Nicolas Claxton was a second-round pick in 2019 who has played only 20 games in his NBA career. Even hardcore NBA fans had probably never heard of him before this week. He has instantly developed chemistry with Harden on the pick-and-roll, scoring 33 points on 14-of-17 shooting over the past two games. Claxton is a skilled and fluid 7-footer who can score off the dribble, which means that doubling Harden at the 3-point line plays right into his hands:
It’s the same story across their rotation. Harden makes life easier for shooters like Joe Harris and Landry Shamet, roll men like DeAndre Jordan, and even fellow stars like Kyrie Irving. Kyrie no longer has to worry about moving the ball and keeping everyone involved in the offense. He can hunt for baskets, take possessions off, and freelance on both ends of the floor.
That’s the benefit of playing with Harden. Like Damian Lillard and Steph Curry, he has spent the past few seasons pushing the limits of the game. All three have weaponized the 3-point line in unprecedented ways. What makes Harden special is that he combines volume 3-point shooting (7.8 attempts per game) with über-efficiency from 2-point range (56.4 percent) and elite passing (11.4 assists).
Each of those skills opens up something for his teammates. A player who shoots as many 3s as Harden creates space in the paint. One who finishes as well inside the arc creates open 3-point shots. And one with his passing ability doesn’t miss teammates when they are open. Put it all together and teams can plug in almost any combination of players next to Harden and still win.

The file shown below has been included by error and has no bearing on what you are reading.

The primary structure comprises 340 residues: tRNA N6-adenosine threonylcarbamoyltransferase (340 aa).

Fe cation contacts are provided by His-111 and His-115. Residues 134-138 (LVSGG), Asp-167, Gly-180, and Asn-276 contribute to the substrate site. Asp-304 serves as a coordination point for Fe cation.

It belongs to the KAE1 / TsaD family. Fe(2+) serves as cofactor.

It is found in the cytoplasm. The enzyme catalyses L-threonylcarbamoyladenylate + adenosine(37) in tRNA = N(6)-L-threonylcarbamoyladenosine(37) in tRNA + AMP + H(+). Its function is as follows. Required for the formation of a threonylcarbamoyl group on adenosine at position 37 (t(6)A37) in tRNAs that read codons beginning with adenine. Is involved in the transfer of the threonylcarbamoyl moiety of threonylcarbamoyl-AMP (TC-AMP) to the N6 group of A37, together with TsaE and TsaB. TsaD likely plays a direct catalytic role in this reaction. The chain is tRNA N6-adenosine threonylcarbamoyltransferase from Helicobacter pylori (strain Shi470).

But Harden’s most underrated skill is that he can do all that without wearing down. Harden never gets injured and rarely gets tired despite not exactly looking like Mr. Universe. In his eight full seasons in Houston, he played in 613 of a possible 646 games (94.9 percent), while averaging 37.1 minutes per game with a usage rate of 33.4. He’s a modern-day Iron Man in a league that features so much “load management.”
That might be where Harden is most valuable to his teammates. Chris Paul and Russell Westbrook could take off as much time as they needed in Houston because their costar could handle any workload without breaking a sweat (literally). Durant doesn’t need to rush back from his hamstring strain. Kyrie can take another sabbatical. Harden can pick up the slack.
Brooklyn was 14-10 when Durant sat out on February 6. There were still huge questions about their defense and chemistry. They are now headed into the All-Star break with the fourth-best record in the NBA (24-13) and sit a half-game behind Philadelphia for the no. 1 seed in the East. Harden has given them an identity and allowed everyone else to slide into roles behind him. The Nets have gone from a team that everyone wanted to see to one that no one wants to play.
It will be an uphill battle for Harden to win the MVP given the way that he left Houston. No player has ever won it after switching teams in the middle of the season. But there’s no question who’s driving the engine in Brooklyn. Harden looks like the best player on the best team in the league. They give awards for that kind of stuff.